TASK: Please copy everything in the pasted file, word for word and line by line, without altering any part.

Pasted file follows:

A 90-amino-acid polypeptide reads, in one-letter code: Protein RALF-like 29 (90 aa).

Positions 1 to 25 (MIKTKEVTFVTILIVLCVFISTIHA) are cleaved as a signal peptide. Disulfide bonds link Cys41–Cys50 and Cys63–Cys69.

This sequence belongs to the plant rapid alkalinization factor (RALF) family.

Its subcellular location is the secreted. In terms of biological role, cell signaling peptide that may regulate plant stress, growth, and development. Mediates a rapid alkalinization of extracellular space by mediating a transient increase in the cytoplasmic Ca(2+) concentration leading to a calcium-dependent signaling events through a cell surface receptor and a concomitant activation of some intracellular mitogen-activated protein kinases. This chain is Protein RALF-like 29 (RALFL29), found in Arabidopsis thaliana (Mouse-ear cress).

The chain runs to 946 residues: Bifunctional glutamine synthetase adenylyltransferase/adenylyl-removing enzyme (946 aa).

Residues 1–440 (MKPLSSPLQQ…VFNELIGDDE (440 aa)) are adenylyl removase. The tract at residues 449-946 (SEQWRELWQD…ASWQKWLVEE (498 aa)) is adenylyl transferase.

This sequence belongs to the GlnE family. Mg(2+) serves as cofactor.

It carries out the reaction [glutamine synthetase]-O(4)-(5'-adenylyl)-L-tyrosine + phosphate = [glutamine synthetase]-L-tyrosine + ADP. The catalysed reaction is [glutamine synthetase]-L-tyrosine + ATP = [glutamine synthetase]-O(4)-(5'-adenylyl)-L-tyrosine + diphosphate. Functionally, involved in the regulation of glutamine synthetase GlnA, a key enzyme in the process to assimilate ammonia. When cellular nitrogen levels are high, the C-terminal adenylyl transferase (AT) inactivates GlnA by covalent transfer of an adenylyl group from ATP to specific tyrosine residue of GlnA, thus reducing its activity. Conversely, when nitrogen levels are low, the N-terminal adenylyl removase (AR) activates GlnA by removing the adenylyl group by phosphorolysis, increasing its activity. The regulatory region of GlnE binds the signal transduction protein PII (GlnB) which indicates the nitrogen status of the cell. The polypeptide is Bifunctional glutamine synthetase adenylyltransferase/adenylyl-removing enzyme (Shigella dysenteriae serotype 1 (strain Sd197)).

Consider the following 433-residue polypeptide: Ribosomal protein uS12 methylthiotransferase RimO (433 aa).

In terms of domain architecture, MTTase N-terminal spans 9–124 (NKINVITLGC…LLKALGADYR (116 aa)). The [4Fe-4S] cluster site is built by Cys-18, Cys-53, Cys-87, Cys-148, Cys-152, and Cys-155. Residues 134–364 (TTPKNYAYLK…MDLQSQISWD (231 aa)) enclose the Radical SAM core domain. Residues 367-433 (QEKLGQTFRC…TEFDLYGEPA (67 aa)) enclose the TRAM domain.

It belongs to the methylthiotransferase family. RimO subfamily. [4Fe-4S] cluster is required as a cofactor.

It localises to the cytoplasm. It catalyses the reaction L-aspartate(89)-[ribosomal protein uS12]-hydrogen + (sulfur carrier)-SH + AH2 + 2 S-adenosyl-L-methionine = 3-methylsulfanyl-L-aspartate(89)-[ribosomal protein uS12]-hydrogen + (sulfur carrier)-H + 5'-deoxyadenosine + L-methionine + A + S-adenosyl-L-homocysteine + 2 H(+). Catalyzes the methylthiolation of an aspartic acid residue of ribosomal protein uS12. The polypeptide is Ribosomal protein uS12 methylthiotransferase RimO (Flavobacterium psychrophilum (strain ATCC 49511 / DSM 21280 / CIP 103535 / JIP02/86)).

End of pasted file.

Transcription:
A 90-amino-acid polypeptide reads, in one-letter code: Protein RALF-like 29 (90 aa).

Positions 1 to 25 (MIKTKEVTFVTILIVLCVFISTIHA) are cleaved as a signal peptide. Disulfide bonds link Cys41–Cys50 and Cys63–Cys69.

This sequence belongs to the plant rapid alkalinization factor (RALF) family.

Its subcellular location is the secreted. In terms of biological role, cell signaling peptide that may regulate plant stress, growth, and development. Mediates a rapid alkalinization of extracellular space by mediating a transient increase in the cytoplasmic Ca(2+) concentration leading to a calcium-dependent signaling events through a cell surface receptor and a concomitant activation of some intracellular mitogen-activated protein kinases. This chain is Protein RALF-like 29 (RALFL29), found in Arabidopsis thaliana (Mouse-ear cress).

The chain runs to 946 residues: Bifunctional glutamine synthetase adenylyltransferase/adenylyl-removing enzyme (946 aa).

Residues 1–440 (MKPLSSPLQQ…VFNELIGDDE (440 aa)) are adenylyl removase. The tract at residues 449-946 (SEQWRELWQD…ASWQKWLVEE (498 aa)) is adenylyl transferase.

This sequence belongs to the GlnE family. Mg(2+) serves as cofactor.

It carries out the reaction [glutamine synthetase]-O(4)-(5'-adenylyl)-L-tyrosine + phosphate = [glutamine synthetase]-L-tyrosine + ADP. The catalysed reaction is [glutamine synthetase]-L-tyrosine + ATP = [glutamine synthetase]-O(4)-(5'-adenylyl)-L-tyrosine + diphosphate. Functionally, involved in the regulation of glutamine synthetase GlnA, a key enzyme in the process to assimilate ammonia. When cellular nitrogen levels are high, the C-terminal adenylyl transferase (AT) inactivates GlnA by covalent transfer of an adenylyl group from ATP to specific tyrosine residue of GlnA, thus reducing its activity. Conversely, when nitrogen levels are low, the N-terminal adenylyl removase (AR) activates GlnA by removing the adenylyl group by phosphorolysis, increasing its activity. The regulatory region of GlnE binds the signal transduction protein PII (GlnB) which indicates the nitrogen status of the cell. The polypeptide is Bifunctional glutamine synthetase adenylyltransferase/adenylyl-removing enzyme (Shigella dysenteriae serotype 1 (strain Sd197)).

Consider the following 433-residue polypeptide: Ribosomal protein uS12 methylthiotransferase RimO (433 aa).

In terms of domain architecture, MTTase N-terminal spans 9–124 (NKINVITLGC…LLKALGADYR (116 aa)). The [4Fe-4S] cluster site is built by Cys-18, Cys-53, Cys-87, Cys-148, Cys-152, and Cys-155. Residues 134–364 (TTPKNYAYLK…MDLQSQISWD (231 aa)) enclose the Radical SAM core domain. Residues 367-433 (QEKLGQTFRC…TEFDLYGEPA (67 aa)) enclose the TRAM domain.

It belongs to the methylthiotransferase family. RimO subfamily. [4Fe-4S] cluster is required as a cofactor.

It localises to the cytoplasm. It catalyses the reaction L-aspartate(89)-[ribosomal protein uS12]-hydrogen + (sulfur carrier)-SH + AH2 + 2 S-adenosyl-L-methionine = 3-methylsulfanyl-L-aspartate(89)-[ribosomal protein uS12]-hydrogen + (sulfur carrier)-H + 5'-deoxyadenosine + L-methionine + A + S-adenosyl-L-homocysteine + 2 H(+). Catalyzes the methylthiolation of an aspartic acid residue of ribosomal protein uS12. The polypeptide is Ribosomal protein uS12 methylthiotransferase RimO (Flavobacterium psychrophilum (strain ATCC 49511 / DSM 21280 / CIP 103535 / JIP02/86)).